“Trafilea has invested significantly in furthering the body confidence movement through its products and campaigns, making it an incredibly aligned partner,” Hunichen and Ward said, in a statement. “We feel strongly that Trafilea's resources and international reach will allow The BodCon to become an even larger and more powerful voice within the body confidence community."
Intermix, a multibrand store, is set to be acquired by the private equity firm Regent L.P., according to WWD. Intermix is currently owned by Altamont Capital Partners, which acquired the 30-location company from Gap in 2021. The sale comes as Intermix became the latest retailer to hit difficult financial straits. WWD reported that 60 employees were laid off from Intermix, and payments to vendors were paused. Interim CEO Karen Katz also stepped down last month.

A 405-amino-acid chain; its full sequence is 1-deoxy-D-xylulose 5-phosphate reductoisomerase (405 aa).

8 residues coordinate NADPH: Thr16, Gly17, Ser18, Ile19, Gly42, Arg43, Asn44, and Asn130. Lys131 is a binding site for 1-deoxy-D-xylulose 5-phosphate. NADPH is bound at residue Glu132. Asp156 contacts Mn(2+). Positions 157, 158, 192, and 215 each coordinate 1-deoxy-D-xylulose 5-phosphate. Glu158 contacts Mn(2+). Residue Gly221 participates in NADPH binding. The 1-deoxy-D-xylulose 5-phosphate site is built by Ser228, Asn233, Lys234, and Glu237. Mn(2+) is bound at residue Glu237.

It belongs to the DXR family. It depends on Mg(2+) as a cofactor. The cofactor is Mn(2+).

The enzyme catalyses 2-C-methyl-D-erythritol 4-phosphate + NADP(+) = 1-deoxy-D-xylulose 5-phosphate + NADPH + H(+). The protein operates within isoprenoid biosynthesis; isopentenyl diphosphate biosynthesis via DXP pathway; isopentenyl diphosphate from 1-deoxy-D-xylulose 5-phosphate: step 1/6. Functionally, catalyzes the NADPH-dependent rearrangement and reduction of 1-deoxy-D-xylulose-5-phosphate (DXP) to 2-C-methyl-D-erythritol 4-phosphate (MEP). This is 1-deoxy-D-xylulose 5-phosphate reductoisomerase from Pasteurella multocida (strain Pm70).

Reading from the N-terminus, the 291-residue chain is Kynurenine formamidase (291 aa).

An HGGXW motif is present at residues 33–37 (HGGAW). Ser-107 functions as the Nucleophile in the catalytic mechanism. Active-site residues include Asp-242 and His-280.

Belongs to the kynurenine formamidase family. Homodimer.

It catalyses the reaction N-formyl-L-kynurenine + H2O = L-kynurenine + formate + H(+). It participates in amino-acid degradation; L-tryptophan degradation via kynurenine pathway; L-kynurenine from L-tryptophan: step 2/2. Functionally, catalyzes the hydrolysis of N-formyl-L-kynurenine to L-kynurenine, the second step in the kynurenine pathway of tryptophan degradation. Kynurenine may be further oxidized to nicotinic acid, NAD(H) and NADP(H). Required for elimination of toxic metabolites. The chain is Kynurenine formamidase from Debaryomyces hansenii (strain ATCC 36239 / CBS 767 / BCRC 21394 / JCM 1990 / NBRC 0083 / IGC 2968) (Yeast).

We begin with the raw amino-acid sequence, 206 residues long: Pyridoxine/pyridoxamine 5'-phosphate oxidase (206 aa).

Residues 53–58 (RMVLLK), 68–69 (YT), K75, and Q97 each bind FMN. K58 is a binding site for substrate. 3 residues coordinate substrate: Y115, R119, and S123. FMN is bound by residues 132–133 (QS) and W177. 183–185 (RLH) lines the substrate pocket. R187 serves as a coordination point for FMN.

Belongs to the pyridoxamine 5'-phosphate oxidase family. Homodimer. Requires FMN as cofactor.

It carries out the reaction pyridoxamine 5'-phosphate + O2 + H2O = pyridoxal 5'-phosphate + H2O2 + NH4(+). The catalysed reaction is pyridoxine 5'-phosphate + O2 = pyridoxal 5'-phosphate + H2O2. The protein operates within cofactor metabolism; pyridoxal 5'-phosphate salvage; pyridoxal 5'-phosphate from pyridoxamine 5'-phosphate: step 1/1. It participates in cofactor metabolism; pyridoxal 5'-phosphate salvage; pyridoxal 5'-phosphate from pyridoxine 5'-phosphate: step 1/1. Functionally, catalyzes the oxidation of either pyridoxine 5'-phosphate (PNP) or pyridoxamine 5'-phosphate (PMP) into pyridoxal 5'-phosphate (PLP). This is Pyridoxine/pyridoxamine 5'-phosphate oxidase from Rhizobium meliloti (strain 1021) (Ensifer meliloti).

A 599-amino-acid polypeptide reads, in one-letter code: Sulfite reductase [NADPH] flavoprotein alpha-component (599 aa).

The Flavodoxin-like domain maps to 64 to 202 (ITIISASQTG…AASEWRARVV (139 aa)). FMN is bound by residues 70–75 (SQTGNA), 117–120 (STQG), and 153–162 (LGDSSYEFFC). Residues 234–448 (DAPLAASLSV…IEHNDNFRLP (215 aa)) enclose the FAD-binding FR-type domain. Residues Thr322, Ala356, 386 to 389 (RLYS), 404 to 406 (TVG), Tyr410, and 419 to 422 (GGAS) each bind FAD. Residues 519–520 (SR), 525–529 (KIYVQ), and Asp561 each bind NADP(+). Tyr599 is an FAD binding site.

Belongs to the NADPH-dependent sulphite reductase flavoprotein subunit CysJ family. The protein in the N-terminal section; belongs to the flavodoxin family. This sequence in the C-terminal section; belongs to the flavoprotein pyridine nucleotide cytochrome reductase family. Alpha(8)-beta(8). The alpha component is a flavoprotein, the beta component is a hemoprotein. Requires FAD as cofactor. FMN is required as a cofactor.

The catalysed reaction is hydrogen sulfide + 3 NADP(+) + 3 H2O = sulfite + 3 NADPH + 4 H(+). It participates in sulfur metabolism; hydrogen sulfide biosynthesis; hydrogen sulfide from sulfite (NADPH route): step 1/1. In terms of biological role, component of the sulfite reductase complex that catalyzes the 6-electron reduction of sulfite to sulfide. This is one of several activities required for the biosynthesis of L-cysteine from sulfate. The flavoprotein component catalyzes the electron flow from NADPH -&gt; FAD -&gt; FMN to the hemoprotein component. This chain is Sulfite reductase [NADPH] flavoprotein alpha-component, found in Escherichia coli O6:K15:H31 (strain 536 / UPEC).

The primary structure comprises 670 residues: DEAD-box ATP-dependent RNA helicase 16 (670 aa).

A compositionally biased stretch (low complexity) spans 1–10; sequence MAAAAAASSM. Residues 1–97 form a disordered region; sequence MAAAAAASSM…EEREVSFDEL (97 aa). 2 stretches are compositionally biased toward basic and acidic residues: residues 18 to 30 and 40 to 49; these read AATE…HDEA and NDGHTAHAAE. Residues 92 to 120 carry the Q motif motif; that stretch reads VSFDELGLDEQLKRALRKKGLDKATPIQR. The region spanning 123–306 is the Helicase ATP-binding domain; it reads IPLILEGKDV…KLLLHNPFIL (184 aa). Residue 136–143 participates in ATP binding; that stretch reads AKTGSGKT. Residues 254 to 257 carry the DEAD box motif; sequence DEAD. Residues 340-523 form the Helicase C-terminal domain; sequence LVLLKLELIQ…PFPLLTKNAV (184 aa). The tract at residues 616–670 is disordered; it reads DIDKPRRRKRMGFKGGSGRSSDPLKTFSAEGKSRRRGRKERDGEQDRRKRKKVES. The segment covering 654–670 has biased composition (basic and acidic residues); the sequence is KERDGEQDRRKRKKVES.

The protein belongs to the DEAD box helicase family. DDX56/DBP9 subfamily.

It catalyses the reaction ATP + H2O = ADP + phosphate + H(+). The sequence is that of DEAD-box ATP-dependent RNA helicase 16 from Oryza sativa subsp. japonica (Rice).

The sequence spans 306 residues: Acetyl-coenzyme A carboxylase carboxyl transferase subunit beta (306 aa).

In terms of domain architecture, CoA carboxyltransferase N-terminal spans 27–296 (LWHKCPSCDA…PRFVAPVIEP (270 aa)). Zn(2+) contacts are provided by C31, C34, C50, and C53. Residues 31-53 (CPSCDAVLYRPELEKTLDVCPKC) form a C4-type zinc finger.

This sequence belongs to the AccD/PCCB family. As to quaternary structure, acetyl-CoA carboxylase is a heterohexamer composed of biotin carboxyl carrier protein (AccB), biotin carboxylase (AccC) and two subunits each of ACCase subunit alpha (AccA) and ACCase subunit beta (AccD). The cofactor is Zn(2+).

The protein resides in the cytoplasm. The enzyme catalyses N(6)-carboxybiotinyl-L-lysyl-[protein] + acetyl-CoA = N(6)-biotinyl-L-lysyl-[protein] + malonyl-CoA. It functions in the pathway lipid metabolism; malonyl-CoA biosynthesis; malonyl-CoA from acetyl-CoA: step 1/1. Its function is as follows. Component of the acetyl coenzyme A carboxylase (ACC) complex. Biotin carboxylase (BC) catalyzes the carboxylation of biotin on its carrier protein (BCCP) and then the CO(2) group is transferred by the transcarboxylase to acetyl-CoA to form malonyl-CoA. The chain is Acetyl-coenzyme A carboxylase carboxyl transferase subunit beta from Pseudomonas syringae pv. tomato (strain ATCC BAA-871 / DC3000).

“Intermix has been faced with too much inventory, a slowdown in sales, improperly budgeting for overall expenses and a highly competitive and challenging retail environment,” WWD reported.
The retailer's marketplace is expanding quickly.
When it comes to ecommerce growth, was the pandemic a blip or a new trendsetter?
As we move further from the height of COVID-related closures, it’s a question that will start to be answered through the lens of history.
So far, the narrative of ecommerce growth in the U.S. from 2019-2022 has gone like this: Ecommerce’s share of overall retail saw a huge spike at the height of the pandemic in 2020-21, when goods in general were in demand and online shopping was necessary to preserve health and safety. Experts looked out and saw a permanent exponential change in the penetration of ecommerce as a share of retail that would last beyond the pandemic. Then, in 2022, everyone went back to stores and the trendline came back to 2019 levels. Growth was no longer exponential. There was still growth, but it was not happening as fast as during the pandemic period.